In the summer of 1952, Lillian Johnson was found dead in her home, slumped in the wheelchair that had become her cage due to multiple sclerosis. An overdose of barbiturate had triggered a heart attack, but the scene was not quite right. It looked as though someone other than Lillian herself had injected the fatal dose.
Dr. Kate Marlow, Lillian’s physician, and best friend, now sits in the Round Rock city jail. The only country doctor for miles, Kate cannot remember her whereabouts at the time of Lillian’s death?and the small Tennessee town buzzes with judgment.
As Dr. Kate’s trial approaches, another woman is determined to uncover the truth about the night of Lillian’s death. Memphis reporter Shenandoah Coleman grew up in Round Rock on the wrong side of the tracks, but unlike the rest of her unsavory clan, escaped her destiny. Now, back in the town she grew up in, she’ll have to turn every stone to keep Kate from a guilty verdict.
Set some decades after Little Joe, this finds the one and only county doctor in jail and to go on trial for the murder of a patient that had been suffering from MS. Dr Kate has one major problem – she can’t remember going out to Lillian’s house, never mind administering the fatal dose of sleeping powders.
A “Big City” reporter – Shenandoah Coleman – comes down from Memphis to cover the trial. She has more than a vested interest as she grew up in the area and knows all too well what it’s like to have people against you for no better reason than your name.
Shenandoah makes it her business to both support Dr. Kate, but to find if she can uncover anyone willing to take the side of the doctor. Her plan takes her all over the county, and she comes across a wide range of people: those who’d support her but would never make it to the stand (usually poor, black people); those who wouldn’t support her (rich, white people); those who wouldn’t support Shenandoah (middle class working white people) etc. Finally, the day of the trial comes along, but still it’s a time for surprises and shocks.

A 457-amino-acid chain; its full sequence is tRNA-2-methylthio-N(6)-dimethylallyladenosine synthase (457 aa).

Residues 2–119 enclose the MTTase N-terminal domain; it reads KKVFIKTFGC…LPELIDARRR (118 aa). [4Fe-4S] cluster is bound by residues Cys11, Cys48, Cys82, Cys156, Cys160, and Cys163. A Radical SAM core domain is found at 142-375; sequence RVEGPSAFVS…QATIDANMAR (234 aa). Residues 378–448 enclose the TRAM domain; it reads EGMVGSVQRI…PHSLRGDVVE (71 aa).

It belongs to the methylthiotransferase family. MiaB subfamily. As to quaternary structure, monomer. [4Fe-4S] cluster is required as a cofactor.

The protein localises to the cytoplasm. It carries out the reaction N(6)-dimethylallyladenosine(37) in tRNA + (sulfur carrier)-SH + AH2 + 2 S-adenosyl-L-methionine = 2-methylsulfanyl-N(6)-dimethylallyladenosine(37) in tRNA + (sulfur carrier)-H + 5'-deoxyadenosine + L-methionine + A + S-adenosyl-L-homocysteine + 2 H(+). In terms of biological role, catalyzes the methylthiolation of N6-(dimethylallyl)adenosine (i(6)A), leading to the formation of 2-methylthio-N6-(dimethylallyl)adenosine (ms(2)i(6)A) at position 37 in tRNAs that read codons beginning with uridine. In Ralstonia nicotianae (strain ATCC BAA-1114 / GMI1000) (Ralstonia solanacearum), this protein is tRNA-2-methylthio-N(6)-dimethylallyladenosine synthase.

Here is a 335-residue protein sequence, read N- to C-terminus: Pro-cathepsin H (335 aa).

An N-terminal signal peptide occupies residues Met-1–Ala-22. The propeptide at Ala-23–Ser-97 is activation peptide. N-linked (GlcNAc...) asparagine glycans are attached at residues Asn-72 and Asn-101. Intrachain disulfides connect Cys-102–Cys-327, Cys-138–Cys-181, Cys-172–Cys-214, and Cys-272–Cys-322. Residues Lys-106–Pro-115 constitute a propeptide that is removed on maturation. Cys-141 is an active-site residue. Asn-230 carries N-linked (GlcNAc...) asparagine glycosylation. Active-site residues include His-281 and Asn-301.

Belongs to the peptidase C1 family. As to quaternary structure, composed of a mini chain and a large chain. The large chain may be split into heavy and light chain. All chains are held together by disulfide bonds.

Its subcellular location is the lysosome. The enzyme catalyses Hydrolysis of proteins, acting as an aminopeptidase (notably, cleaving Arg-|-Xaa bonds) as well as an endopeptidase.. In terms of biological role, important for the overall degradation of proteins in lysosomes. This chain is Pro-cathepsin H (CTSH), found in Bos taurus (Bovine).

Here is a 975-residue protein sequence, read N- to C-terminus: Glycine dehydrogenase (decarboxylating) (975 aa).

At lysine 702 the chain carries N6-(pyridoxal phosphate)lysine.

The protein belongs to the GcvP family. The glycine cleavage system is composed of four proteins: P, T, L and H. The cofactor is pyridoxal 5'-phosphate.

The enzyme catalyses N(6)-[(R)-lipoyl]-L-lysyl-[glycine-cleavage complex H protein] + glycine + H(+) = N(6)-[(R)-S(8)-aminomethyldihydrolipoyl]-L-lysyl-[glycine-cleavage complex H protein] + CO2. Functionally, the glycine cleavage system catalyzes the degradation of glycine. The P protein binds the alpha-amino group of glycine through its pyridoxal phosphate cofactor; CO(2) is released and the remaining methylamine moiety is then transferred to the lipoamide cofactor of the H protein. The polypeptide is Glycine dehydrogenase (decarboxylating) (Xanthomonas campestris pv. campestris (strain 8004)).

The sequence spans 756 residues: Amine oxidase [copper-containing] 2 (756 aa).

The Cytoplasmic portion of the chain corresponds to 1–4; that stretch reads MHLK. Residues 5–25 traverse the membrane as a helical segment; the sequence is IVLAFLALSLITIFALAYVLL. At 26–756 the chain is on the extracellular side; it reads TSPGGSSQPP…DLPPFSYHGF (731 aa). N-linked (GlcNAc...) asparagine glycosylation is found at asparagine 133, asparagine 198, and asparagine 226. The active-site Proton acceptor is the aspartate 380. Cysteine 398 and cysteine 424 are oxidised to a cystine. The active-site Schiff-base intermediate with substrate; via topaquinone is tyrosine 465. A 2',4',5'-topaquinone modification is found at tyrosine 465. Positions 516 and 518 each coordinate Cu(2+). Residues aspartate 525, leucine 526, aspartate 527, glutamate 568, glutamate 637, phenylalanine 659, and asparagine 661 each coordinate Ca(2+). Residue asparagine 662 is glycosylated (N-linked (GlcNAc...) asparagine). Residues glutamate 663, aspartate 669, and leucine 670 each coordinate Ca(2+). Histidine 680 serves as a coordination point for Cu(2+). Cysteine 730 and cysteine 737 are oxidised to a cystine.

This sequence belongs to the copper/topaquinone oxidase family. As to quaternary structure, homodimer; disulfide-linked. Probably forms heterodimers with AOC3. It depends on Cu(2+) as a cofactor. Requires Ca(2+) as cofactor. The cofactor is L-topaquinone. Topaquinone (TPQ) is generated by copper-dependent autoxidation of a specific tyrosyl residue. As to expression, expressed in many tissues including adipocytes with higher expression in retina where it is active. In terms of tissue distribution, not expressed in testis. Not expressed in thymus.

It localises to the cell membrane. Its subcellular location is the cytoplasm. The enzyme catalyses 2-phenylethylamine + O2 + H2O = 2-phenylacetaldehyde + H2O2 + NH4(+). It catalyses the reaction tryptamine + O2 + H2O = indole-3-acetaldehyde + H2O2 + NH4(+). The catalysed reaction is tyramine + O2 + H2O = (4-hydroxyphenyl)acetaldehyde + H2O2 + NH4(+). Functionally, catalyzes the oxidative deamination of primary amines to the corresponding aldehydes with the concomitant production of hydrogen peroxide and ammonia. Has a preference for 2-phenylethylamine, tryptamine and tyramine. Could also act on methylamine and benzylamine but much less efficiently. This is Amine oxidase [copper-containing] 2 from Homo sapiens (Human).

The language of this story is more mature than the telling of Little Joe – which I think even the author acknowledges was told in the voice of a lost, lonely, young boy. Shenandoah is older, better educated and has become aware of the limits of where she has come from (poor white trash) and that by existing she is already a grade above those around her. She’s not necessarily better, but by being able to read, travel and work for the air force in flying planes, she has already done more than the illiterate women of her clan whose entire existence seems to be to drink, get married to cousins and produce babies every year or so.
The book also covers aspects of the deep south when it comes to “white trash”, a community still smarting from “losing” the slaves; and what people will forgive for successful white people.
On the whole, I enjoyed this book more than Little Joe, with the change in tone and style contributing in no small part to this. Whilst I enjoyed reading it, I’m not sure that I will seek out the other two books in the series, as I’m not invested enough emotionally in the community to wonder what happens next.
About this author
Nashville, Tennessee, was the site of his ontology/neurotology practice, where he was associated with Vanderbilt University as a clinical professor, and where he continues to be part of the faculty as an adjunct professor. He retired from full-time clinical practice in 1997 and moved back to Texas where he continues to work as a consultant for three major medical device companies. He currently resides in Austin, Texas